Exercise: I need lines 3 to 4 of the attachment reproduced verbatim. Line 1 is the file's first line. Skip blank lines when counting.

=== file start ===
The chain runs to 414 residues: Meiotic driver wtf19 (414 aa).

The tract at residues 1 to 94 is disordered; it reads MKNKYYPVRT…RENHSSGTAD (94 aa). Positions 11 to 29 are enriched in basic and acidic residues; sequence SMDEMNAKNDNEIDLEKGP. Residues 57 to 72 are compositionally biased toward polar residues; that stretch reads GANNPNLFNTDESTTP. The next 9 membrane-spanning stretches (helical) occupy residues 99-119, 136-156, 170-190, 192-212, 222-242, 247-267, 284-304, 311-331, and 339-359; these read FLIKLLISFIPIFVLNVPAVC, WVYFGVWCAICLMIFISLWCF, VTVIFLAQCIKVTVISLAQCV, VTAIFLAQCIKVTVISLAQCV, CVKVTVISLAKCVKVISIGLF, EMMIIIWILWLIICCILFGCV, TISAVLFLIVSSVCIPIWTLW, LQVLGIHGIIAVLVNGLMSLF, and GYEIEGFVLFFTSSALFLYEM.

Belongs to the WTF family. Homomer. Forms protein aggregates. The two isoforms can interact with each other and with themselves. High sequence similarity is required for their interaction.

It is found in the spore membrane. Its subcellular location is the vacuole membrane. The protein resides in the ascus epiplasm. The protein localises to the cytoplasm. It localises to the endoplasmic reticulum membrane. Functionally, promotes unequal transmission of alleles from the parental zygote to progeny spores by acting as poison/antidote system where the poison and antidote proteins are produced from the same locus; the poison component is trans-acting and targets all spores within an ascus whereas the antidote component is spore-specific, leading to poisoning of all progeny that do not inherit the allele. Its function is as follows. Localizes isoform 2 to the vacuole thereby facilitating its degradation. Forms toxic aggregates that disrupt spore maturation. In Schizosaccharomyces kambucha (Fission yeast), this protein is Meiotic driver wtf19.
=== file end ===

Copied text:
Belongs to the WTF family. Homomer. Forms protein aggregates. The two isoforms can interact with each other and with themselves. High sequence similarity is required for their interaction.

It is found in the spore membrane. Its subcellular location is the vacuole membrane. The protein resides in the ascus epiplasm. The protein localises to the cytoplasm. It localises to the endoplasmic reticulum membrane. Functionally, promotes unequal transmission of alleles from the parental zygote to progeny spores by acting as poison/antidote system where the poison and antidote proteins are produced from the same locus; the poison component is trans-acting and targets all spores within an ascus whereas the antidote component is spore-specific, leading to poisoning of all progeny that do not inherit the allele. Its function is as follows. Localizes isoform 2 to the vacuole thereby facilitating its degradation. Forms toxic aggregates that disrupt spore maturation. In Schizosaccharomyces kambucha (Fission yeast), this protein is Meiotic driver wtf19.